Independence, naturally, was central to the three-way race to succeed Sturgeon between Yousaf, Finance Secretary Kate Forbes and former minister Ash Regan. But polling firm Redfield & Wilton Strategies found this month that even among SNP voters, independence ranked as just the third most important issue they would vote on in the next election, behind the economy and state of the National Health Service.

For opponents, the debate has masked Scotland’s mixed metrics, something the Conservatives and Labour are trying to hit home with the electorate. They say the country of 5.5 million people is one of the biggest regional beneficiaries of the UK budget and the SNP government should sort out waiting times for health care and reverse declines in educational outcomes.

While university education and medical prescriptions remain free for locals, higher earners also pay more tax than the rest of the UK, to the tune of about £1,500 ($1,785) on a £50,000 salary in the next financial year.

Economically, gross domestic product per capita has underperformed and most parts of Scotland still have below-average incomes. Life expectancy for men in Scotland is the lowest of any group in the UK’s four constituent nations, according to the Office for National Statistics. Like the rest of the UK, it also faces a post-Brexit labor shortage that’s hit everything from hospitality to childcare.

For Christian Arno, chief executive officer of PawPrint, a tech company in Edinburgh that helps clients improve their ESG credentials, it’s addressing those sorts of challenges that both sides of the independence argument should be channeling their attention. “It makes me feel like more of that energy should go into the stuff that really makes a difference,” he said.

Why Scotland’s Push to Secede From UK Won’t Go Away

Polling suggests party allegiances may switch, though how much that might damage the SNP is unclear. If an election were held now — the next UK wide poll is by the start of 2025 — the nationalists would still win, perhaps losing ground to Labour and making up some from the Conservatives, according to Mark Diffley, a former Ipsos pollster in Edinburgh who set up his own firm in 2017. The main driver of voting intention ultimately will still likely be whether you’re for or against independence, he said.

The political limbo partly reflects how British politics has unfolded since 2007 when the SNP first took the reins of Scotland’s so-called devolved administration, which is responsible for areas such as health, education, transportation, justice and some economic and tax policy.

Scotland is run by a party that’s become the establishment north of the border and yet a key opposition group in the UK Parliament. To the nationalists, every shortcoming could be fixed by independence, the ability to borrow from international debt markets and rejoin the EU. To opponents, every shortcoming is because of that fixation with independence.Under former leader Alex Salmond, the SNP won a landslide in 2011 to set up the independence vote granted by former Prime Minister David Cameron. Following the referendum loss, Sturgeon took over and the SNP saw its membership proliferate. It took 50% of the vote in the 2015 general election and 56 of Scotland’s 59 Westminster districts in what turned out to be the high-water mark.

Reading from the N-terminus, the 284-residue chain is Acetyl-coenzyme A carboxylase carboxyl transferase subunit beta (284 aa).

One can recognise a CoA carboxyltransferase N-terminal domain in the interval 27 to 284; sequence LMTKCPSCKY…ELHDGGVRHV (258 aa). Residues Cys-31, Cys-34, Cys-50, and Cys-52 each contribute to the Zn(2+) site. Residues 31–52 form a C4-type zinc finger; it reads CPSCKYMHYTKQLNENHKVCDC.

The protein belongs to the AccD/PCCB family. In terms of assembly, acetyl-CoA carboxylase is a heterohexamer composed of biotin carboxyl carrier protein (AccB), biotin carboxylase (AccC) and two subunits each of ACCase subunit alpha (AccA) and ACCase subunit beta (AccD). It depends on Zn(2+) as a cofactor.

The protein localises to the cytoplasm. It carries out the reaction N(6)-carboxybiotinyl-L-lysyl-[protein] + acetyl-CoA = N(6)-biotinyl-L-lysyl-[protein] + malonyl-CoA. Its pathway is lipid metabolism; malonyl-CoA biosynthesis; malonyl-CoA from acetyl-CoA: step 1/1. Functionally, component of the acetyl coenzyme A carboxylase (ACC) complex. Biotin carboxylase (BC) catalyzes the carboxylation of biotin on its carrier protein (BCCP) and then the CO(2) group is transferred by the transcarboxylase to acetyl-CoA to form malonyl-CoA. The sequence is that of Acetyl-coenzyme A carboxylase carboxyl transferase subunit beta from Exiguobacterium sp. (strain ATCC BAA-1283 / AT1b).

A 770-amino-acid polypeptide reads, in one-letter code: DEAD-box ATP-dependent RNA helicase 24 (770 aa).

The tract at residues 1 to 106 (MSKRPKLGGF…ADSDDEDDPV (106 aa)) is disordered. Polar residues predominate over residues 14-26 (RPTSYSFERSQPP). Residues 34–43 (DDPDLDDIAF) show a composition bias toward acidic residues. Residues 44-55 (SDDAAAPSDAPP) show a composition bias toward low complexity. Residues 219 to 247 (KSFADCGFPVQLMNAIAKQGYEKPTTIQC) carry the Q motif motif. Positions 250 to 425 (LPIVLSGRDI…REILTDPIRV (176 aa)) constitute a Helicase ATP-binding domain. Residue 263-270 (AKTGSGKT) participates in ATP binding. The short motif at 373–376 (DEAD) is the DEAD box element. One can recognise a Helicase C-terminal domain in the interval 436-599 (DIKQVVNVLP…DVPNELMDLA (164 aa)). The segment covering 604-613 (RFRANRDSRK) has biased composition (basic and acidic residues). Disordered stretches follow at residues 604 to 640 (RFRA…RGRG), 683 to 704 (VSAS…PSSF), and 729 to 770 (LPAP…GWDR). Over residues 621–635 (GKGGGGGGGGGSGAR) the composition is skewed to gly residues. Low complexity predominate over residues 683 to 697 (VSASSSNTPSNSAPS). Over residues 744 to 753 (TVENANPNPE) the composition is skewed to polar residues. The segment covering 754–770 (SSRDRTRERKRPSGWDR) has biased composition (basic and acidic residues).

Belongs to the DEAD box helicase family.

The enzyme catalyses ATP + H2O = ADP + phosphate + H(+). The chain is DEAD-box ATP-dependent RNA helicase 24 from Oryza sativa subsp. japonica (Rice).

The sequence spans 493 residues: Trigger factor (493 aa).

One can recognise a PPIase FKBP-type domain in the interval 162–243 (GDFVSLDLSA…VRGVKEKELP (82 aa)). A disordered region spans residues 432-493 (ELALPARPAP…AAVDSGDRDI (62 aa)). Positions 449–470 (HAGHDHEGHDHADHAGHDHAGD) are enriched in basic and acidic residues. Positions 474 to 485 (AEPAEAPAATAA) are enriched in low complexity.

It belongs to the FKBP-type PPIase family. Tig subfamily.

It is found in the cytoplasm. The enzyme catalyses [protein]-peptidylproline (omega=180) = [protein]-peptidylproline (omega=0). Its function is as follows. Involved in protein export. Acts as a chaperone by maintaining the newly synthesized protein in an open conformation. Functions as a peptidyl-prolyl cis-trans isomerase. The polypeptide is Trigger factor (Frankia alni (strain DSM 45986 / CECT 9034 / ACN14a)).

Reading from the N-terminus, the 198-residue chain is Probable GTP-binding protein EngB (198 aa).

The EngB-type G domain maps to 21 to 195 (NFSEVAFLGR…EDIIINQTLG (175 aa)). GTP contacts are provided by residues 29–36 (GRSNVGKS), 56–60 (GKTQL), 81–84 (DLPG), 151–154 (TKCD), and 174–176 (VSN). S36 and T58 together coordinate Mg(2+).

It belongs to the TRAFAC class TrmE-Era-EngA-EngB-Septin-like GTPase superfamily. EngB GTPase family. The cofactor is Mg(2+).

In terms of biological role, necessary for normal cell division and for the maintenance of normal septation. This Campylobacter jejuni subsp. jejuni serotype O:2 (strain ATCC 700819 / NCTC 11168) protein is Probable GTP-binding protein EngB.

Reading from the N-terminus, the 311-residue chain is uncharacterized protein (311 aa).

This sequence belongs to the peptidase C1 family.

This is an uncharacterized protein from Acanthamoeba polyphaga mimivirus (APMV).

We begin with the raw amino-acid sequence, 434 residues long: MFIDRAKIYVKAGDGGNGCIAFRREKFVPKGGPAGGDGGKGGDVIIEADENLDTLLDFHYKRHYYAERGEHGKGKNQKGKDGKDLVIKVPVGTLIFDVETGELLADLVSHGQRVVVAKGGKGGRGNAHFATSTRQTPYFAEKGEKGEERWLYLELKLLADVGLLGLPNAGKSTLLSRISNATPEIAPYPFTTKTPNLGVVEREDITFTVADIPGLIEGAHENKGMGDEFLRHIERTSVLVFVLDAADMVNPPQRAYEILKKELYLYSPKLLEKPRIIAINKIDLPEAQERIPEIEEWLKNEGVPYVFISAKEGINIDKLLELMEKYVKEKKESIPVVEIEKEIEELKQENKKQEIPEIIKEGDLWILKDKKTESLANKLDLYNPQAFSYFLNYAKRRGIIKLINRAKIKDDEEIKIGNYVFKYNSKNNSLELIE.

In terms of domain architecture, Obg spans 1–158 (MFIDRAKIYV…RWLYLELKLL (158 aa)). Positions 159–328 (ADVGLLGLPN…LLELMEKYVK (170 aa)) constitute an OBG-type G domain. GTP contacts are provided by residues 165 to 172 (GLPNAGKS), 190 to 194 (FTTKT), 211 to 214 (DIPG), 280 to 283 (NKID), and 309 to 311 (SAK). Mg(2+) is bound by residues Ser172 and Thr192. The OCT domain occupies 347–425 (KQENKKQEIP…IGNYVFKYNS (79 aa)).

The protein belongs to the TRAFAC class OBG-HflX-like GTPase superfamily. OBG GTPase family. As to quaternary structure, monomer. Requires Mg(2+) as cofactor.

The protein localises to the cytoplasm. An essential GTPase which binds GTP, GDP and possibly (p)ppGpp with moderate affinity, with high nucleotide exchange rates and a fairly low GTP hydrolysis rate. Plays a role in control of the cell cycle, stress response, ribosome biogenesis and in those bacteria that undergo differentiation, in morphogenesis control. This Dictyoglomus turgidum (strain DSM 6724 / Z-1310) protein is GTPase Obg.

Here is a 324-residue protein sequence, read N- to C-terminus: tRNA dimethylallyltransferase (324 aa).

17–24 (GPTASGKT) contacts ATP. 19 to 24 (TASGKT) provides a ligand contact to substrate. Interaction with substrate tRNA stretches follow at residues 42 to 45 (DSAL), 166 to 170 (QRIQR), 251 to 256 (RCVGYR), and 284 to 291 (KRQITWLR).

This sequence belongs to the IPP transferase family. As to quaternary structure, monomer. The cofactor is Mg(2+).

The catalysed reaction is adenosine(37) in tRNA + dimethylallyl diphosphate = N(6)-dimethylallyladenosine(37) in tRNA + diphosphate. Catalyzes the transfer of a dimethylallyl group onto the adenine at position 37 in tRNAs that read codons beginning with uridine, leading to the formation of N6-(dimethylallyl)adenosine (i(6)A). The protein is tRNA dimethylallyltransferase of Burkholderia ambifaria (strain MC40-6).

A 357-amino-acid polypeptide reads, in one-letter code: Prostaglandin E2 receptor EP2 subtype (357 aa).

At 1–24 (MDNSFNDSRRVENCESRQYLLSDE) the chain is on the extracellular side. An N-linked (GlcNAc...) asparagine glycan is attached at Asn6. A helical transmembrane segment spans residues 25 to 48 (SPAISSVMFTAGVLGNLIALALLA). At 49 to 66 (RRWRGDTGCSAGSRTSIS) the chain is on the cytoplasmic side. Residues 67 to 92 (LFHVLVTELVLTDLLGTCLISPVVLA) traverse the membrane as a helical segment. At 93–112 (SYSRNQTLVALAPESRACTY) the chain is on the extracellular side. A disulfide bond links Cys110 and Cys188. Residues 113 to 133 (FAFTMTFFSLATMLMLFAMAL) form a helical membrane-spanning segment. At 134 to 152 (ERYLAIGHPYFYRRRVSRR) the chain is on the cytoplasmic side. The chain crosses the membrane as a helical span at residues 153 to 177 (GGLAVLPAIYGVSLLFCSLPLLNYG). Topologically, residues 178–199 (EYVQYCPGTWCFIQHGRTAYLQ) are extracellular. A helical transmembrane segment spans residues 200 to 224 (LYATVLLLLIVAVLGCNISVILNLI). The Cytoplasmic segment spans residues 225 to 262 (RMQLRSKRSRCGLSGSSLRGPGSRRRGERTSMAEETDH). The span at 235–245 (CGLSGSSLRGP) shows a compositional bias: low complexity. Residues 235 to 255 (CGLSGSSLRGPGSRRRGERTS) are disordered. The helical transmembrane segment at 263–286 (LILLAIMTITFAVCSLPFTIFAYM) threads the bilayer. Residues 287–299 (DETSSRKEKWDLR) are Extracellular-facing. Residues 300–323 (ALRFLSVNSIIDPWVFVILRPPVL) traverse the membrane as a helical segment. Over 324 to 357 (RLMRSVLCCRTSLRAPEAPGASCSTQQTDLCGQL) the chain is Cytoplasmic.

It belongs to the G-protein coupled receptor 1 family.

After the UK voted for Brexit the following year, Sturgeon demanded another referendum on independence, bolstering her argument with more election victories and her popularity during the pandemic compared with Boris Johnson, by then the British prime minister.

“Uncertainty has just become part of what you are dealing with as a small business, it’s the norm,” said Lisa Lawson, founder of Dear Green Coffee Roasters, based in Glasgow. She said she’s had to rethink where she imports beans from since Brexit. “We had an independence referendum and it was divided in Scotland. We have Brexit, and it was absolutely overwhelmingly Scotland voting against it, and that’s being disregarded.”

Much like the UK leaving the EU, there’s little doubt Scotland could go it alone, albeit with some pain. The root of the division is over whether it should. Brexit provided a short-term boost to its aspirations for independence, as did the handling of Covid. That split, Brexit-style, is just now more entrenched

The SNP is trying to counter that with fresh leadership. All three candidates backtracked on Sturgeon’s proposal to turn the next UK election into a de facto referendum on independence. Yet, during a televised debate, all three predicted Scotland would be its own nation-state in five years.

The key question is where the “Yes” campaign goes next under Yousaf. Sturgeon rallied her troops for a battle that the enemy refuses to fight. “There is measurable uncertainty about what’s going to happen,” said Diffley, the pollster. As for the shadow of independence fading with Sturgeon’s departure: “I would say that’s wishful thinking for a lot of people.”


--With assistance from Alastair Reed.

(Updates with new leader in seventh paragraph)